BK-13M - projectile type
    V-15 - fuze type

    The V-15 fuze has two part. Visible is the V-15PG made by ZID (Zavod imeni Degtaryeva in Kovrov) lot 17-86.

    Bob
    Last edited by Nabob; 1st April 2020 at 11:56 AM.
    any live or recovered ordnance shown in my posts was dealt with by trained EOD personnel

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    Quote Originally Posted by Nabob View Post
    I am not sure what is the difference between BK-13 and BK-13M.
    3BK13M has copper cone instead of steel.

    Vince

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    According to Russian Arms Forum 3BK-13 shell, part of 3VBK-9 round, was introduced in 1975. It is standard shaped charge, it does not use Misznay-Schardin effect, which Explosively Formed Projectiles are based on.

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    Yes,
    thank you for the correction, that would be the Munroe or Neumann effect for HEAT, I mixed it up.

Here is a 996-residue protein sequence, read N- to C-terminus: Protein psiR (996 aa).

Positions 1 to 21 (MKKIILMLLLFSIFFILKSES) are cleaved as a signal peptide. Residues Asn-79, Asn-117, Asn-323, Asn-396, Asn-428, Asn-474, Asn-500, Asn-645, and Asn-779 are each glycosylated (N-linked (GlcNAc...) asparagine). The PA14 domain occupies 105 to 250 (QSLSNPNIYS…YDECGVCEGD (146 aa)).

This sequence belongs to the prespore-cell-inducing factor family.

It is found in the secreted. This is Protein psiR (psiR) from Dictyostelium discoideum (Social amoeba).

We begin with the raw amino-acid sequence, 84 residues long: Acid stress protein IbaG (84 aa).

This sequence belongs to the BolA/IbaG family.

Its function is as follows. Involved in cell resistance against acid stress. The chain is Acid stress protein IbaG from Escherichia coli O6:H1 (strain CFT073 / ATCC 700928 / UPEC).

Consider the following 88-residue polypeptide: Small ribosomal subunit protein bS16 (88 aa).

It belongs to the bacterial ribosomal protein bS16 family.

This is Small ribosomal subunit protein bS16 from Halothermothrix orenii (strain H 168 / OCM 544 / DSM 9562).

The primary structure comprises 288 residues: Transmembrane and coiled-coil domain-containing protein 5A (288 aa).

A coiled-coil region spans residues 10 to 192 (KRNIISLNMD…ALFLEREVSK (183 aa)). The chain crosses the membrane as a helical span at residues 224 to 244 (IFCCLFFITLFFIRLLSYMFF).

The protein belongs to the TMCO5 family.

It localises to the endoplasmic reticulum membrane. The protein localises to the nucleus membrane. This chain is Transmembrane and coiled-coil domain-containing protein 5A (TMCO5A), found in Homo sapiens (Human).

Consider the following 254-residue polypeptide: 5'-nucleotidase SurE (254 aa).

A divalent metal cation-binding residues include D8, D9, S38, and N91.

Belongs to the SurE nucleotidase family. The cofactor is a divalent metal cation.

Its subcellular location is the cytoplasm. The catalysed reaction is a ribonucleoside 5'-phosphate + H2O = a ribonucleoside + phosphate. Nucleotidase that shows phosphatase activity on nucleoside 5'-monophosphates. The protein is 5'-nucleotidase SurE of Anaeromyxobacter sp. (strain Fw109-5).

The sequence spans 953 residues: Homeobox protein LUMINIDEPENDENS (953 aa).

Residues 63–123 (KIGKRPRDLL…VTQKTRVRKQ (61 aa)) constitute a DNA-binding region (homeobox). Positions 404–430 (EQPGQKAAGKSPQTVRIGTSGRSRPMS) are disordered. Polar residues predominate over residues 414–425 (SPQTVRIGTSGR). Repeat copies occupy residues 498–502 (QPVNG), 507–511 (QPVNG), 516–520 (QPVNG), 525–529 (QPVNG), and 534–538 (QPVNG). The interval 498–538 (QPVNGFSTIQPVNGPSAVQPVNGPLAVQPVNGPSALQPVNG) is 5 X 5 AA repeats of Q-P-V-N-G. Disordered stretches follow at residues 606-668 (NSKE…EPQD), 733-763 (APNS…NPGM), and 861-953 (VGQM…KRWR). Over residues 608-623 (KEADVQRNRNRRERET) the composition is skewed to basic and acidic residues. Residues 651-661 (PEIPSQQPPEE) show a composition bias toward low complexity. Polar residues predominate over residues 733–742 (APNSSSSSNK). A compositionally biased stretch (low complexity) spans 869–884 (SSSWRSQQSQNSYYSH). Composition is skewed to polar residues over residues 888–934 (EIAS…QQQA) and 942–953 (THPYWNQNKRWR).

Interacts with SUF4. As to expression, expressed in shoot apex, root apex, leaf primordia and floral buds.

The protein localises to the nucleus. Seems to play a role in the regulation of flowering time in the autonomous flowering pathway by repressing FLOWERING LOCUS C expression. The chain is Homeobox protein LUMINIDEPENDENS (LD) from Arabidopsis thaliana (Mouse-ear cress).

Bob
    any live or recovered ordnance shown in my posts was dealt with by trained EOD personnel

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    Quote Originally Posted by Nabob View Post
    Yes,
    thank you for the correction, that would be the Munroe or Neumann effect for HEAT, I mixed it up.
    Bob
    Best just to say the shaped charge effect, and not worry about who did or didn't discover it (all too nationalistic for my liking and who exactly found it first is open to question).

    If you want to be more specific, say what type of shaped charge it is, or what the profile of the liner is. If it's the same as the BK-13, then the BK-13M has a varying thickness (thinner at the base, thicker at the top) conical copper shaped charge liner.

    BK-13 - US DoD.jpg